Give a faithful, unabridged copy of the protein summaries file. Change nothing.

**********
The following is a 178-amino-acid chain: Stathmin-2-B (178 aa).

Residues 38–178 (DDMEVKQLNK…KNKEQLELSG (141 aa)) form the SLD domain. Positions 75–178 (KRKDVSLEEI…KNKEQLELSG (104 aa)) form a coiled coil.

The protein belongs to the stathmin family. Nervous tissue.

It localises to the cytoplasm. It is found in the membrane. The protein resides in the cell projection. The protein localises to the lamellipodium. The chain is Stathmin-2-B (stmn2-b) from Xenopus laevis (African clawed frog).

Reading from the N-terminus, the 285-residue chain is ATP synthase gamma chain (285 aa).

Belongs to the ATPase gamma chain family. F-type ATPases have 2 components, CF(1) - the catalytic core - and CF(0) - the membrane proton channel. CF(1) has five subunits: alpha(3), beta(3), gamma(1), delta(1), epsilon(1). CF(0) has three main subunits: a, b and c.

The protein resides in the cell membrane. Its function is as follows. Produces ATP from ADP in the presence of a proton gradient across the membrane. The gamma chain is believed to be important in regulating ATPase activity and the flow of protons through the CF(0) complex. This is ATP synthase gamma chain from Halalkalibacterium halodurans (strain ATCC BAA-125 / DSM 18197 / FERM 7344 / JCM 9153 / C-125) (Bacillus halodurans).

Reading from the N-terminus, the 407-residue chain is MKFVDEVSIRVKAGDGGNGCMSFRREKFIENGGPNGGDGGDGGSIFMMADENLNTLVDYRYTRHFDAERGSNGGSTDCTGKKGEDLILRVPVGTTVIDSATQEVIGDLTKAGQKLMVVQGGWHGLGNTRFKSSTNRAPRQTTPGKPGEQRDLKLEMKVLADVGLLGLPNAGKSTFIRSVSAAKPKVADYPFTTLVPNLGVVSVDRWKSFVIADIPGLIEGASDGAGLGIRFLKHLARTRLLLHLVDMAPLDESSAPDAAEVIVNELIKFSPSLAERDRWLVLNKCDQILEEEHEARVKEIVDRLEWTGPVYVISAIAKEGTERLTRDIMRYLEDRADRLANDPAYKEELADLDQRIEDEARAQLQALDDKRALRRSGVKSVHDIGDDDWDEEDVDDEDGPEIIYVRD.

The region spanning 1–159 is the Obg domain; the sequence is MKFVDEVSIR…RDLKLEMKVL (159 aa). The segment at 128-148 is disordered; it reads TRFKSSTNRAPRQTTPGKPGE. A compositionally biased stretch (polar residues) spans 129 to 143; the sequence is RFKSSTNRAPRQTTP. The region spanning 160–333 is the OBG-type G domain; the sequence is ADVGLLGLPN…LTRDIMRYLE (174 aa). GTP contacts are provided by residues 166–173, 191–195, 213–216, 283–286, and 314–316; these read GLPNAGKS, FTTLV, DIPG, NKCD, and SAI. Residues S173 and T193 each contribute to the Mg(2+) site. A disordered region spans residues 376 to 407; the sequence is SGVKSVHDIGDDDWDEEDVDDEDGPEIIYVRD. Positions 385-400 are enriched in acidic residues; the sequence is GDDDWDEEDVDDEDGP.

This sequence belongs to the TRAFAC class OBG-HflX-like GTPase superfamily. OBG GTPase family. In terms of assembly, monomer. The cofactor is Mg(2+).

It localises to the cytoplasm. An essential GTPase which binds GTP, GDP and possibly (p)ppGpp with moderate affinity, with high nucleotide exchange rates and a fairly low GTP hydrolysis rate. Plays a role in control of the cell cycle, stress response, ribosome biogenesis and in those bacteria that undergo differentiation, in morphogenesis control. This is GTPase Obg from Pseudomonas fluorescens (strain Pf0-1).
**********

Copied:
The following is a 178-amino-acid chain: Stathmin-2-B (178 aa).

Residues 38–178 (DDMEVKQLNK…KNKEQLELSG (141 aa)) form the SLD domain. Positions 75–178 (KRKDVSLEEI…KNKEQLELSG (104 aa)) form a coiled coil.

The protein belongs to the stathmin family. Nervous tissue.

It localises to the cytoplasm. It is found in the membrane. The protein resides in the cell projection. The protein localises to the lamellipodium. The chain is Stathmin-2-B (stmn2-b) from Xenopus laevis (African clawed frog).

Reading from the N-terminus, the 285-residue chain is ATP synthase gamma chain (285 aa).

Belongs to the ATPase gamma chain family. F-type ATPases have 2 components, CF(1) - the catalytic core - and CF(0) - the membrane proton channel. CF(1) has five subunits: alpha(3), beta(3), gamma(1), delta(1), epsilon(1). CF(0) has three main subunits: a, b and c.

The protein resides in the cell membrane. Its function is as follows. Produces ATP from ADP in the presence of a proton gradient across the membrane. The gamma chain is believed to be important in regulating ATPase activity and the flow of protons through the CF(0) complex. This is ATP synthase gamma chain from Halalkalibacterium halodurans (strain ATCC BAA-125 / DSM 18197 / FERM 7344 / JCM 9153 / C-125) (Bacillus halodurans).

Reading from the N-terminus, the 407-residue chain is MKFVDEVSIRVKAGDGGNGCMSFRREKFIENGGPNGGDGGDGGSIFMMADENLNTLVDYRYTRHFDAERGSNGGSTDCTGKKGEDLILRVPVGTTVIDSATQEVIGDLTKAGQKLMVVQGGWHGLGNTRFKSSTNRAPRQTTPGKPGEQRDLKLEMKVLADVGLLGLPNAGKSTFIRSVSAAKPKVADYPFTTLVPNLGVVSVDRWKSFVIADIPGLIEGASDGAGLGIRFLKHLARTRLLLHLVDMAPLDESSAPDAAEVIVNELIKFSPSLAERDRWLVLNKCDQILEEEHEARVKEIVDRLEWTGPVYVISAIAKEGTERLTRDIMRYLEDRADRLANDPAYKEELADLDQRIEDEARAQLQALDDKRALRRSGVKSVHDIGDDDWDEEDVDDEDGPEIIYVRD.

The region spanning 1–159 is the Obg domain; the sequence is MKFVDEVSIR…RDLKLEMKVL (159 aa). The segment at 128-148 is disordered; it reads TRFKSSTNRAPRQTTPGKPGE. A compositionally biased stretch (polar residues) spans 129 to 143; the sequence is RFKSSTNRAPRQTTP. The region spanning 160–333 is the OBG-type G domain; the sequence is ADVGLLGLPN…LTRDIMRYLE (174 aa). GTP contacts are provided by residues 166–173, 191–195, 213–216, 283–286, and 314–316; these read GLPNAGKS, FTTLV, DIPG, NKCD, and SAI. Residues S173 and T193 each contribute to the Mg(2+) site. A disordered region spans residues 376 to 407; the sequence is SGVKSVHDIGDDDWDEEDVDDEDGPEIIYVRD. Positions 385-400 are enriched in acidic residues; the sequence is GDDDWDEEDVDDEDGP.

This sequence belongs to the TRAFAC class OBG-HflX-like GTPase superfamily. OBG GTPase family. In terms of assembly, monomer. The cofactor is Mg(2+).

It localises to the cytoplasm. An essential GTPase which binds GTP, GDP and possibly (p)ppGpp with moderate affinity, with high nucleotide exchange rates and a fairly low GTP hydrolysis rate. Plays a role in control of the cell cycle, stress response, ribosome biogenesis and in those bacteria that undergo differentiation, in morphogenesis control. This is GTPase Obg from Pseudomonas fluorescens (strain Pf0-1).